told me this was 'Irrigation headquatahs,'
and 'Joe' nevah made a mistake as to the
location of 'Irrigation headquatahs In his
life. Bring me that whisky, and bring it
8enate document No. 2, the annual letter
of the secretary of that body, contains an
Instructive Inventory of public property
Under his control. In the secretary's own
room there are two cuspidors; In the finan
cial room 6, In the executive clerk's t, In
tho chief clerk's 4, in the engrossing and
enrolling room 8, In the stationery room 8,
In the library 14, In the document room 4.
Thirty-eight cuspidors In the eight sub
sidiary chambers controlled by the secre
tary of the most august legislative body in
the world. This leaves out of account the
provisions for the accommodation of ninety
senators In the hall of the senate, as well
as 64 committee rooms, the restaurant,
bath rooms, barber shop, etc At the same
rats there ought to be about 600 cuspidors
actually owned by the august body. Are
we still a nation of spltters? Heaven for
bid! By the side of this cuspidor array, the
entry of 264 packs of carda, 41 corkscrews,
432 boxes of parlor matches and 7 eye
shades among the stationery on hand, sink
Into the shadows pf Insignificance.
It Is hinted In Washington that every
time Secretary Moody thinks of Cannon In
the speaker's chair he also thinks of what
might have been. When Moody relin
quished his place In the house he could
not foresee that Henderaon would resign
the speakership. The Massachusetts man
would have been a formidable candidate,
and even bad be been beaten by Cannon he
probably .would have succeeded that gen
tleman as head of the appropriations com
mittee a position of great power, as Moody
well knows. Still more, he might have
stepped to the front as a party leader In
the house, with a prospect whose utter
most confines would possibly Include the
White House. All this Is said to bring
a faraway look Into Secretary Moody's
eyes once In a while.
A Handaom Con of Ten.
The house of representatives has passed
a bill to relieve tea In bonded warehouses
from duty after January 1. The aenate
will promptly comply and the tea mer
chanta will thus be relieved of the neces
sity of paying 87,000,000 in duties or of
shipping 70.000,000 pounds of tea to other
countries. They will probably be more
watchful In the future and not get Into
another "hole" of that kind.
Where tho Squeese Comes In.
One of the Independent coal operators
testified before the strike commission that
he sold his coal to the railroad companies
for 12 60 a ton. The railroad companies
get a good part of the difference between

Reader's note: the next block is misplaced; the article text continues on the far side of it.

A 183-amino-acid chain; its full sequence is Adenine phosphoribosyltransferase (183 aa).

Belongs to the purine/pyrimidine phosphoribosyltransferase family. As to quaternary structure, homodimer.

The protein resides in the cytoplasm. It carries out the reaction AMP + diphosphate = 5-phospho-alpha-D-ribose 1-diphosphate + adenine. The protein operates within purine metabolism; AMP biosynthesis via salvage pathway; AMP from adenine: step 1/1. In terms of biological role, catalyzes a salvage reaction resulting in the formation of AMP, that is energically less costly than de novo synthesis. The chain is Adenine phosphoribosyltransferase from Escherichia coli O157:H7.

that price and what the consumer pays.
It Is easy to understand, therefore, where
to put the blame lor extortion.
illliiidl i I i f
during the wildest storm. It
protects, for it prevents. It quiets, for it cures.
If you are weak and nervous and are tired all
the time, take Ayer's Sarsaparilla and know
what it is to be well and strong.
Keep the liver active with Ayer's Pills. Purely
vegetable, gently laxative, a great aid to the
Sarsaparilla. Ask your doctor about these medi
cines. He knows. He has the formula.
Sidney Clark of Black River, Wis., the
Inventor of the paper collar. Is now, at the
ago of 98, at work on what he calls a spring
The oldest armorer In the United States
still working for the government is Ben
jamin Hobbs of Springfield, Mass., having
been so employed for over fifty years.
The fact that James Carr of Oreenfleld,
Mo., advertises his livery stable as "Carr'a
horse cafe" causes something very much
like a horse laugh even In that state.
Charity Wiggins, a colored woman and the
mother of the well known pianist. Blind
Tom, has Just died at Birmingham, Oa. She
was born In slavery and belonged to the
family of General James N. Bethune.
General Andre, the French minister of
war. Is seeking to Improve the headgear of
the French army. The present beadwear is
said to have contributed in no small degree
to the many recent cases of sunstroke.
Ex-Secretary Long, In a speech before
Harvard university students several days
ago, referring to athletics, said: "Base ball
and toot ball have come since my days In
college, but when I think of last fall I wish
Sir Liang Chen Tang, the new Chinese
minister to the United States was once the
star pitcher In the Phillips academy base
ball team when It was regarded aa the best
organization of Its kind In Massachusetts.
This was twenty years ago.
When Dr. Lorens was In Baltimore and as
he was about to take his carriage in front
of his hotel, a well known citizen and ad
mirer took his solid gold watch from his
fob and pressed it Into his hand, telling
him to keep It as a token of his admiration.
Congressman Louderslager of New Jersey
was among those who saw their majorities
much reduced at the recent election. Bab
cock of Wisconsin reminded the easterner
of this and "Loudy" replied contentedly:
"Oh, yes, the majority was reduoed, but
the salary remains the same."
Congressman Hepburn of Iowa does not
expect that a great deal of work will be
done at the session Just opened, although
he acknowledges that much legislation Is
needed. Someone asked him for bis hon
est opinion as to the probabilities. "I ahall
draw my salary with characteristic
promptitude," was his suggestive reply,
Leopold Paris, who first introduced Ade
Una Pattl to the lyric stage, died In Phila